On the other hand, if the number combination in the counters matches any of the number combinations in the ROM, no disabling signal is produced. Thus, line disruption or disconnect does not occur and the user is able to complete the number dialing, as if the novel system were not present. As will be pointed out hereinafter, different type ROMs all known to those familiar with the art may be used to provide a disabling signal on y when the number combination in the counters is not one which represents an exchange to which the user is to have access.
As used herein, a toll call restriction system is intended to refer to a system in which phone use is limited to selected exchanges, within an area code and/or to exchanges in remote area codes. The system may include means for generating a tone or message to the user to inform him of the unavailability of the exchange dialed by him for his use. The system may further include means for displaying the dialed exchange and for recording the dialed exchanges and for recording the lengths of permissible and completed calls. The system is adaptable for use with either dial-type or Touch- Tone type phones.
The novel features of the invention are set forth with particularity in the appended claims. The invention will best be understood from the following description when read in conjunction with the accompanying drawings.
BRIEF DESCRIPTION OF THE DRAWINGS FIG. 1 is a block diagram of one embodiment of a dial-type phone of the present invention;
FIGS. 2 and 3 are block diagrams of embodiments for controlling two different phone groups with the present invention;
FIG. 4 is a waveform diagram of a pulse sequence produced with a dial-type phone;
FIG. 5 is a multiline waveform diagram useful in explaining the operation of the input unit shown in FIG.
FIG. 6 is a basic embodiment of the invention for controlling a Touch-Tone phone;
FIG. 7 is a partial diagram of circuitry for use in the invention with a touch-tone phone; and
FIG. 8 is a diagram of an electronic-type lock for a Touch-Tone phone.
DESCRIPTION OF THE PREFERRED EMBODIMENTS Attention is first directed to FIG. 1 which is generally a block diagram of one embodiment of the invention directed for use with a dial-type phone 10, and wherein it is assumed that any exchange to be reached is represented by the first three dialed digits. Therein, numerals 11 and 12 designate the telephone lines which are conventionally connected directly to the phone. In the 3 present invention, one of the lines, e.g., line 12 is connected to the phone through a movable contact 15 and a stationary contact 16 of a relay 18 with a coil 19 and another stationary contact 20. As shown the relay is assumed to be energized or simply ON thereby providing electrical continuity between line 12 and the phone 10. When the relay is de-energized, i.e., switched to OFF the contact between contacts 15 and 16 is broken and contact 20 is connected to the phone 10 through movable contact 15 as shown by the dashed line 22. To prevent arcing between contacts 15 and 16,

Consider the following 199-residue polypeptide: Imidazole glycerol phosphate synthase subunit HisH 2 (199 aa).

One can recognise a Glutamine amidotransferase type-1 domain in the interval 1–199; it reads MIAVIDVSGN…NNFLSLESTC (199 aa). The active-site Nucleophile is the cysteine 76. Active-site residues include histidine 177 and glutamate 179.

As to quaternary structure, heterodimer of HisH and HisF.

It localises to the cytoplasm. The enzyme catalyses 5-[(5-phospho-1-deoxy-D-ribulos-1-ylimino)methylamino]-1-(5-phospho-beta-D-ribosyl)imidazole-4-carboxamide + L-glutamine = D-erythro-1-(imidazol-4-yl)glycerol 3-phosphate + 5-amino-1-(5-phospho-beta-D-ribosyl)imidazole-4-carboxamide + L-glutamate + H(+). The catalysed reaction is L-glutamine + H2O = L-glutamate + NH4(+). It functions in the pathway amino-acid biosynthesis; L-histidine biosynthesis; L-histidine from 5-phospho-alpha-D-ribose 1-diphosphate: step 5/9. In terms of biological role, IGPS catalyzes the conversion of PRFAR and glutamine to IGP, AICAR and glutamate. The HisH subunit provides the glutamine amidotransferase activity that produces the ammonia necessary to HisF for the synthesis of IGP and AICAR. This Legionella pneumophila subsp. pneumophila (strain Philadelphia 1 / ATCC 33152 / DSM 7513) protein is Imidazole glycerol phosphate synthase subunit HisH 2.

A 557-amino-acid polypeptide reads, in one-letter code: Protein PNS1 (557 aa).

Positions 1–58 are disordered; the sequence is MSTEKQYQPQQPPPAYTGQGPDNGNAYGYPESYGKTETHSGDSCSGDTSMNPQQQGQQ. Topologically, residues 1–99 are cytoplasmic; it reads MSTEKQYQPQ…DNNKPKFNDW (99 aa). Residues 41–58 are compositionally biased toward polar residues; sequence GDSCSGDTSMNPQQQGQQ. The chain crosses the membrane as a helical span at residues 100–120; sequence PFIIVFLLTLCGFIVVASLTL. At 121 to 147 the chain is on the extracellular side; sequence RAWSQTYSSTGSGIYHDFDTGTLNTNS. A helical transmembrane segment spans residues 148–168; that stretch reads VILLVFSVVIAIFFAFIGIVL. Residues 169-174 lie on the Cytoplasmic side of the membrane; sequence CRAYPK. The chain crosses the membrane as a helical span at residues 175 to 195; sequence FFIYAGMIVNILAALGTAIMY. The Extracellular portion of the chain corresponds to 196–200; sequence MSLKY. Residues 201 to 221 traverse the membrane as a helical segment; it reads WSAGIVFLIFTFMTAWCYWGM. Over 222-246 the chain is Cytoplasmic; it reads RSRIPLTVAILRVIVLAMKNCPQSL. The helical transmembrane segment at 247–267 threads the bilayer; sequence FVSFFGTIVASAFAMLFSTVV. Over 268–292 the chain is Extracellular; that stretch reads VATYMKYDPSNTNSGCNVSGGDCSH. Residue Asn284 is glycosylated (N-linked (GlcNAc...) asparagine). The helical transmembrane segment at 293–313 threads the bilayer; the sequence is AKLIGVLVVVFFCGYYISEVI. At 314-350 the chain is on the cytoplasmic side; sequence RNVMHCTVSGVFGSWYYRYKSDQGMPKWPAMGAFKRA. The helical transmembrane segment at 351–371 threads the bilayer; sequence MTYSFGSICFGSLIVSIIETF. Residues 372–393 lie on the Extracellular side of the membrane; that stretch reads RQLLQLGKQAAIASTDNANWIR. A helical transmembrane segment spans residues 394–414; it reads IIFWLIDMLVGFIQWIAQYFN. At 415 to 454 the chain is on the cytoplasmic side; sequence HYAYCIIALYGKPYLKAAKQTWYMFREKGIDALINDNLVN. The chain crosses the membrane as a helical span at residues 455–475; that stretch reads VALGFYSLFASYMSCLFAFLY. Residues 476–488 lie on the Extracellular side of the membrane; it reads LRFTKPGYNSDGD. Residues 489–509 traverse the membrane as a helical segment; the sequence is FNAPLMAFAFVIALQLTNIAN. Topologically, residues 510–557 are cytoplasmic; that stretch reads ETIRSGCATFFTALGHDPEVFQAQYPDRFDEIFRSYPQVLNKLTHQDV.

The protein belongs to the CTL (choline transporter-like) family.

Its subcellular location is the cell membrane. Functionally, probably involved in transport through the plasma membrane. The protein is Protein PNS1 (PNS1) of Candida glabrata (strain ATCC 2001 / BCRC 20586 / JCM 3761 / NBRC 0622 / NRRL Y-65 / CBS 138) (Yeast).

due to contact make or break, an arc suppressor 24 is connected across them.
In the contacts positions, as shown, the lines 11 and 12 are connected to the phone 10 as if the system of the invention were not present. The system includes an input unit 25 which is connected across the lines 1 1 and 12 by lines 26 and 27. Unit 25, whose operation will be described hereinafter in detail, has at least three output lines 28-30.
As the receiver of phone 10 is picked up and each of the digits 'of the desired phone is dialed, unit 25 produces a sequence of pulses on line 28, corresponding to the sequence of pulses produced on lines 11 and 12. The number of pulses in each sequence is equal to the dialed digit except that for the dialed digit 0, 10 pulses are provided. At the end of each dialed digit, and before a subsequent digit is dialed, unit 25 produces a shift pulse on line 30. If, however, before dialing the first three digits, or after the end of the telephone conversation, the receiver is returned to the phone hooks or cradle, or the latter is depressed for redialing, a reset pulse is produced by unit 25 on line 29.
For a telephone system in which an exchange is reachable by the first three digits, the system of the present invention includes a 4-bit (stage) shift register 32, three counters 33-35, and three input And gates 38-40, respectively associated with counters 33-35. Register 32 and the counters are reset by each reset pulse on line 29. When reset, the registers first bit or stage is set to a high state and each of the other three bits to a low state. When the first shift pulse is applied thereto, the high state is shifted to the next bit and the first bit is driven to its low state. Each succeeding shift pulse shifts the high state to a succeeding bit while returning the preceding bit tothe low state. At any time, only one bit is at a high state and the other three at the low state. The register has four output lines 42-45, respectively associated with the first through fourth bits of the register. Thus, at anytime, only the output line, which is connected to the bit' at the high state, is at a high level or simply high, while the other three output lines are at low level or simply low."
Output lines 42-44 are shown respectively connected to gates 38-40 while output line 45 is connected through an Or gate 47, whose function can be ignored for the present description, to a timer 50. The output of the latter is shown connected as one input to an And gate 52. The other input of gate 52 is connected to the output of a read only memory (ROM) 55 which is connected to counters 33-35.
The function of the ROM 55 is to provide a low output to gate 52 whenever the 3 numbers in counters 33-35, representing a 3-number combination, is one which corresponds to the number of an exchange to which the user is to have access. On the other hand, if the 3-number combination in the counters is one which corresponds to the number of an exchange to which the 4 user is not to have access, the ROM output to gate 52 is high.